Healing and Revival
"Healing and the Downtrodden"
Anna Weed Prosser was born in Albany, New York on October 15, 1846 to Erastus J. and Lucy Prosser. Her mother became crippled shortly after her birth and struggled for the next several years. In 1853 the family moved to Buffalo, New York. She describes her early life as longing for God, but upon receiving no instruction from parents, she lost the initial conviction. She describes a life of parties and superficiality. Although being given the gospel three times between the ages of 12 and 20 she was unaware of what it really meant. At 20, in an attempt to remove a sense of guilt she joined a church. Shortly after this Prosser became very ill. She collapsed and had to be carried to bed. She became sickly for the next 10 years. At one point she fell and hit her head and hurt her spine and was bedridden for two years. Her circulation was so poor her extremities would become cold and she would lose feeling in her arms and legs. She endured ghastly surgeries and became extremely sensitive to sound and light. Her father brought in physicians and traveled with her to see specialists, but nothing improved the problems. Her parents took her to a hot springs spa hoping that she would improve. There was a clairvoyant there who had supposedly helped people and they were desperate enough to try a visit. While at the hot springs her mother, under the stress of caring for Anna, developed pneumonia and died suddenly.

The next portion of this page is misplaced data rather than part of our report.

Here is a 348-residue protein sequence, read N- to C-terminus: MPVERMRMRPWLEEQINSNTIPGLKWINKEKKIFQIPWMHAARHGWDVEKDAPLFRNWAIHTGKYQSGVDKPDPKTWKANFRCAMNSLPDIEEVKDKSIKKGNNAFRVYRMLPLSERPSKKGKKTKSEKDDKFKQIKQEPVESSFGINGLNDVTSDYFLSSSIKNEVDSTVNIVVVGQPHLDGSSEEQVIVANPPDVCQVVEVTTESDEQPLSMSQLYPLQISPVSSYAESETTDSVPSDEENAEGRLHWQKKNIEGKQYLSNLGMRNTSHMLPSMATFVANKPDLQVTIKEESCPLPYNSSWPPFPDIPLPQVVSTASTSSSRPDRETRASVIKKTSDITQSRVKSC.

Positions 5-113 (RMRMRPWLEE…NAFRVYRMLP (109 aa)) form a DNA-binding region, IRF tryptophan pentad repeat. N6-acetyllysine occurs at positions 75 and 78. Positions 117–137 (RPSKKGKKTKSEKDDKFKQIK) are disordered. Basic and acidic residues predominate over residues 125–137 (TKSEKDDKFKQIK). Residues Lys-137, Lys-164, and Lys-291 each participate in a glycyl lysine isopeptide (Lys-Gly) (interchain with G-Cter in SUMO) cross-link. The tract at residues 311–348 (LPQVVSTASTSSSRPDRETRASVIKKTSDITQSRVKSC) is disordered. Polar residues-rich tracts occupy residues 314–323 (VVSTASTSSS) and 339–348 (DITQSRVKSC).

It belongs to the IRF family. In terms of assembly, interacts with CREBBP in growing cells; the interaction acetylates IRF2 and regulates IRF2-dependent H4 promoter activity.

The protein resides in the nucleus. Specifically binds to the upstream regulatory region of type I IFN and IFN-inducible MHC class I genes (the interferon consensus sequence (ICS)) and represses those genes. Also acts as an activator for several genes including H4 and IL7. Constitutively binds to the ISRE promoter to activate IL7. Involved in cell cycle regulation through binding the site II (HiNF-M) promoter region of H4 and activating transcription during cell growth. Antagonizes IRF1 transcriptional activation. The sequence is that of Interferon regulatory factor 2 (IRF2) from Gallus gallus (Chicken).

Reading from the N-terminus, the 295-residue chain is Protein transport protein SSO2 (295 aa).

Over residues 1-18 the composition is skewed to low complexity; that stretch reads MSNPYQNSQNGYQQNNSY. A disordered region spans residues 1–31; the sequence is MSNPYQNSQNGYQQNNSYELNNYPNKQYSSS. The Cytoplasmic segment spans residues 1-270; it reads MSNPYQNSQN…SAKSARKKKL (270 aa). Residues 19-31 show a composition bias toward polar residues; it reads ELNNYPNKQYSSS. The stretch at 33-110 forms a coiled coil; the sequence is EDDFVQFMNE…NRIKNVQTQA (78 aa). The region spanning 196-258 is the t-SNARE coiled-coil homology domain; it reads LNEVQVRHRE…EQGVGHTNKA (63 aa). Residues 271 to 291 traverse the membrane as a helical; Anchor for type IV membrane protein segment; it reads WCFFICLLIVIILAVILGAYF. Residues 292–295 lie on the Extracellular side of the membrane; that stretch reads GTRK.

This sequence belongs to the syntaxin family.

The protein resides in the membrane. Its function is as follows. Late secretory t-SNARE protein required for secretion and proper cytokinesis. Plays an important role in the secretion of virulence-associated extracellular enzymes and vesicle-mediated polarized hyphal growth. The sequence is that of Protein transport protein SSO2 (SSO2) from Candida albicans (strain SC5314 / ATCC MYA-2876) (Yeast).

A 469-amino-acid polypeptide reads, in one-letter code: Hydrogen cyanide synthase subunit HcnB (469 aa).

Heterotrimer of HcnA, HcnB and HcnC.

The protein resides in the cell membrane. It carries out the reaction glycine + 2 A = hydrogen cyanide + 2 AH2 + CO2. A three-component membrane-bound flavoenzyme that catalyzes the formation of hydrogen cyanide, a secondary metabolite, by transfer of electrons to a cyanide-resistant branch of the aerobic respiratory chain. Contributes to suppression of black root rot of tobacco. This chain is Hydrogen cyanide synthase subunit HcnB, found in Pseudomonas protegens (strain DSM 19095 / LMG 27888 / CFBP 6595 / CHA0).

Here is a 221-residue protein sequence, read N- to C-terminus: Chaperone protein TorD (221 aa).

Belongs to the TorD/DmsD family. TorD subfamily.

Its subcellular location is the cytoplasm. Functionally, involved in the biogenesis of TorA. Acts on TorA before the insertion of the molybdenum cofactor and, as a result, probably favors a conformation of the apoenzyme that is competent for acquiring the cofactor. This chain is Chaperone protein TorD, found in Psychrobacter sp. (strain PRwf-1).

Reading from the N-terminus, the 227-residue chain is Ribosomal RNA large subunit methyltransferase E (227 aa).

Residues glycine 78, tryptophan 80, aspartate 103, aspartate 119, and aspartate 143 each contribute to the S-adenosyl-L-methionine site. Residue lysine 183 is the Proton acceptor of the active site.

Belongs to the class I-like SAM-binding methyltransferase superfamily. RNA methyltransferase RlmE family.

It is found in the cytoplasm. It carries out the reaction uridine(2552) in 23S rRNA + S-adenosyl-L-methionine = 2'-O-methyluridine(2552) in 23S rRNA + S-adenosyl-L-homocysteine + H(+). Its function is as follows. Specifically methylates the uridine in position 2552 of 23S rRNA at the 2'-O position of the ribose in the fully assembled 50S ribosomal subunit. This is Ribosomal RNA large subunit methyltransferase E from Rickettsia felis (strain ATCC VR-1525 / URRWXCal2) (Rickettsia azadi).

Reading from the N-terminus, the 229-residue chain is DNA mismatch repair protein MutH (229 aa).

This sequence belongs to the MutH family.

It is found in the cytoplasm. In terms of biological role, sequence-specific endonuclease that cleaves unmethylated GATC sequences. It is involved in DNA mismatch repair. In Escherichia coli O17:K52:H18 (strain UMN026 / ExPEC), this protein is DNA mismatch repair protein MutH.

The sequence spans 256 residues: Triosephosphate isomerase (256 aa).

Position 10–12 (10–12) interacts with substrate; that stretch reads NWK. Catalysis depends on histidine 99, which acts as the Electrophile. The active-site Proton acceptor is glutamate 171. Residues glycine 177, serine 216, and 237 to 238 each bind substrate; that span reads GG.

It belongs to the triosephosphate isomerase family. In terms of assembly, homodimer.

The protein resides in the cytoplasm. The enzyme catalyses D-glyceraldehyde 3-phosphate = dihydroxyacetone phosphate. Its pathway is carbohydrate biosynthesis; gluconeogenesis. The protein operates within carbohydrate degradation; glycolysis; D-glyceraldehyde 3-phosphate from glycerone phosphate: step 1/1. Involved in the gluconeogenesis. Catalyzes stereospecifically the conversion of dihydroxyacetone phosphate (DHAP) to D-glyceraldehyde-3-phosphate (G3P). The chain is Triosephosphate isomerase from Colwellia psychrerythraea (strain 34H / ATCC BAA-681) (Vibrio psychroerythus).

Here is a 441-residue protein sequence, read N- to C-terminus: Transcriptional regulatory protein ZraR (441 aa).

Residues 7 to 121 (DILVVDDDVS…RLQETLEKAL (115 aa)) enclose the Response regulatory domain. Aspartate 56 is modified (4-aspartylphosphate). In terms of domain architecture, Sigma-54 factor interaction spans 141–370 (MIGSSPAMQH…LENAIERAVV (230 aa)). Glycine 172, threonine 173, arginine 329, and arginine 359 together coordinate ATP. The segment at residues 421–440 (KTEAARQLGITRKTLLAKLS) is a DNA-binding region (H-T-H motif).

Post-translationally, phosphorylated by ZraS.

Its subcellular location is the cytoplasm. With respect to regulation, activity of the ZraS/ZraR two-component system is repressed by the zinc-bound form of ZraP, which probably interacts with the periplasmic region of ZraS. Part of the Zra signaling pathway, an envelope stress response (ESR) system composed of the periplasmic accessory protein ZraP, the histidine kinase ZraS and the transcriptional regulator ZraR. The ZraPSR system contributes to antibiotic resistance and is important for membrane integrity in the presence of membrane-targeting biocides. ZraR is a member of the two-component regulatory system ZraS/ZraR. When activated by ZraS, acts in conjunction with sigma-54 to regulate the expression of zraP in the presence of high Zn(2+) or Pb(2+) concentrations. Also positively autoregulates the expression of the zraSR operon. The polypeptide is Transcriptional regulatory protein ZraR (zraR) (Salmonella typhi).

There seemed no hope for improvement. One day Prosser's sister told her about a Christian woman who was praying for people in her home and they were getting well. Prosser thought the idea absurd but agreed to let her sister go and visit the home and find out more. Prosser had drifted in Unitarianism in her despair. The woman (probably Carrie Judd) came to see Prosser and gave her a clear presentation of the gospel and Christ's willingness to forgive sins and heal the sick. She agreed to take Prosser into her home and to pray for her. At this home the word was read and expounded to Prosser, until she saw clearly her need for a saving Christ. She threw herself on the floor and gave her life to Christ. She was flooded with peace and given the scripture "Daughter be of good comfort; thy faith hath made thee whole." Her health began improving from that moment on. Within ten days she had walked around the block for the first time in five years. She gradually improved and within a few weeks was walking three miles a day.
Prosser returned home greatly improved. Whoever came to her house heard her testimony, for she had promised God that she would be a witness to Him and his truth. She went to Long Island for a month and met a man who had been healed through the ministry of Dr. Charles Cullis. He shared Cullis' teaching on faith and Prosser felt she took a major leap forward. She also attended a Women's Christian Temperance Union meeting. The WCTU was a highly evangelistic group, which held a mission for those who were struggling with alcoholism. She began to help in the meetings, gave her testimony, and finally was put in charge of the Mission. Carrie Judd came to help at the Mission and because of her healing testimony became close friends with Prosser. Prosser often supported Judd in her Faith Home work, attended meetings at the home, and raised money for the home's support.